Responsibility: The Department (Moora District) through the MDTFRT
Cost: $2,400 per year in second and fourth years

9. Monitor populations

Annual monitoring of factors such as habitat degradation (including weed invasion, plant diseases such as Phytophthora cinnamomi and salinity), population stability (expansion or decline), pollinator activity, seed production, recruitment, longevity and predation is essential. For Populations 2, 3 and 4, monitoring will include inspection of the visibility of DRF markers. The paint on markers may become dull with time, or vegetation growth may obscure markers, rendering them ineffective.

Action: Monitor populations
Responsibility: The Department (Moora District) through the MDTFRT
Cost: $500 per year

10. Liaise with land managers

Staff from the Department's Moora District will continue liaising with National Park rangers and others to ensure that populations are not accidentally damaged or destroyed by operational staff from the Department, Bush Fires Brigade, Shire or other groups.

Action: Liaise with land managers
Responsibility: The Department (Moora District) through the MDTFRT
Cost: $700 per year

11. Obtain biological and ecological information

Improved knowledge of the biology and ecology of Synaphea quartzitica will provide a better scientific basis for its management in the wild. An understanding of the following is particularly necessary for effective management:

  1. Soil seed bank dynamics and the role of various disturbances (including fire), competition, rainfall and grazing in germination and recruitment.
  2. The identity and requirements of pollinators.
  3. The reproductive strategies, phenology and seasonal growth of the species.
  4. The population genetic structure, levels of genetic diversity and minimum viable population size.

Action: Obtain biological and ecological information
Responsibility: The Department (Science Division, Moora District) through the MDTFRT
Cost: $20,900 per year in second, third and fourth years

12. Develop and implement a fire management strategy

S. quartzitica can resprout from root suckers, and this may help plants survive disturbances such as fire. There may also be some recruitment from soil-stored seed. However, frequent fires may be detrimental to the long-term survival of the species, through depletion of lignotuber reserves. Fire also promotes the introduction of weed species, degrading associated habitat.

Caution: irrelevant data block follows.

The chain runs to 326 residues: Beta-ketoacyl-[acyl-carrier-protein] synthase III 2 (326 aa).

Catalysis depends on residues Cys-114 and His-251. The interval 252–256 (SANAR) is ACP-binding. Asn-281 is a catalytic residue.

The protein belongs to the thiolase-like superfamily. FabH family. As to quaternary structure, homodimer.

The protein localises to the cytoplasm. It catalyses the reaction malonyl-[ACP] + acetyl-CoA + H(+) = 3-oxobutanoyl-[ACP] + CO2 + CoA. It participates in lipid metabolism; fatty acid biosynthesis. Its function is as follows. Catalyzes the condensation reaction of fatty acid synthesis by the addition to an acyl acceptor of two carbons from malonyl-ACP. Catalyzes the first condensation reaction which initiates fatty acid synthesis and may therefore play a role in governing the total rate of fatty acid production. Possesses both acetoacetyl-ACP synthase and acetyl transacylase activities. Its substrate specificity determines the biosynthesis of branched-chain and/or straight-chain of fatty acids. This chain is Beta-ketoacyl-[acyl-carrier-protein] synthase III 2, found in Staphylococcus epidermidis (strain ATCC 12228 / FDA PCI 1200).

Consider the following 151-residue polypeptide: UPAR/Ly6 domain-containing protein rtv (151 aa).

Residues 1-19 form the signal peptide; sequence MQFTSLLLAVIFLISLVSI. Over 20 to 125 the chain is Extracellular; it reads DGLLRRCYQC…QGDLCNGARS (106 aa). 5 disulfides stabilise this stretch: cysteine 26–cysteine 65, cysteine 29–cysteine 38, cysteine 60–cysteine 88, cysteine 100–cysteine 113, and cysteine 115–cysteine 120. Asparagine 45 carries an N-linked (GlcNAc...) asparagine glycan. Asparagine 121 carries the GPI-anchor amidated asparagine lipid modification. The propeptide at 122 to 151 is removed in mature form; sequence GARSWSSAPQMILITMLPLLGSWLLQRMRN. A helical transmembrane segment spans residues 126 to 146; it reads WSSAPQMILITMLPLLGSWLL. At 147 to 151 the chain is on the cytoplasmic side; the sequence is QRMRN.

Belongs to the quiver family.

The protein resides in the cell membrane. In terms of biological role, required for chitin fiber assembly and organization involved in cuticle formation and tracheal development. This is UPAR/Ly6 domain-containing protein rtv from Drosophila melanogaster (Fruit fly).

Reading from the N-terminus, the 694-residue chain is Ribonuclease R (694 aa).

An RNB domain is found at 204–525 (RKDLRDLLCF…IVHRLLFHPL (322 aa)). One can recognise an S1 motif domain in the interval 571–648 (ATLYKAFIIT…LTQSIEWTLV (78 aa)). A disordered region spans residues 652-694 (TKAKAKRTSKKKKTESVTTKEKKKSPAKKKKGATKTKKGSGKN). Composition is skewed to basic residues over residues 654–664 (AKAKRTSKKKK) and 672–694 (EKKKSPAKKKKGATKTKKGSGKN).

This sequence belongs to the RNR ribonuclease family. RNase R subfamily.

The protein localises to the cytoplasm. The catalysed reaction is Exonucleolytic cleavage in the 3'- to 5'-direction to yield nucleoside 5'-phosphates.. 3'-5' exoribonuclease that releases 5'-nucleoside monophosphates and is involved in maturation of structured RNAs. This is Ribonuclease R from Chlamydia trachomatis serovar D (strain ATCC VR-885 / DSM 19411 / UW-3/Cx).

A fire management strategy will be developed in consultation with relevant parties to determine recommendations for fire intensity and frequency and fire control measures.

Action: Develop and implement a fire management strategy
Responsibility: The Department (Moora District) through the MDTFRT
Cost: $2,600 in first year and $1,000 in subsequent years

13. Promote awareness

The importance of biodiversity conservation and the need for the long-term protection of wild populations of Synaphea quartzitica will be promoted to the community through poster displays and the local print and electronic media. Formal links with local naturalist groups and interested individuals will also be encouraged.

A reply paid postal drop illustrating S. quartzitica and describing its distinctive features and habitat will be produced and distributed by the Department's Moora District office to residents of Shires containing possible habitat of the species. Postal drops aim to stimulate interest, provide information about threatened species and provide a name and number to contact if new populations are found by members of the community.

Action: Promote awareness
Responsibility: The Department (Moora District, Corporate Relations) through the MDTFRT
Cost: $1,100 in first and second years and $700 in subsequent years

14. Review the need for a full Recovery Plan

At the end of the fourth year of its five-year term this Interim Recovery Plan will be reviewed and the need for further recovery actions will be assessed. If the species is still ranked as Critically Endangered at that time a full Recovery Plan may be required.

Action: Review the need for further recovery actions and/or a full Recovery Plan
Responsibility: The Department (WA Threatened Species and Communities Unit, Moora District) through the MDTFRT
Cost: $20,300 in fifth year (if full RecoveryPlan required)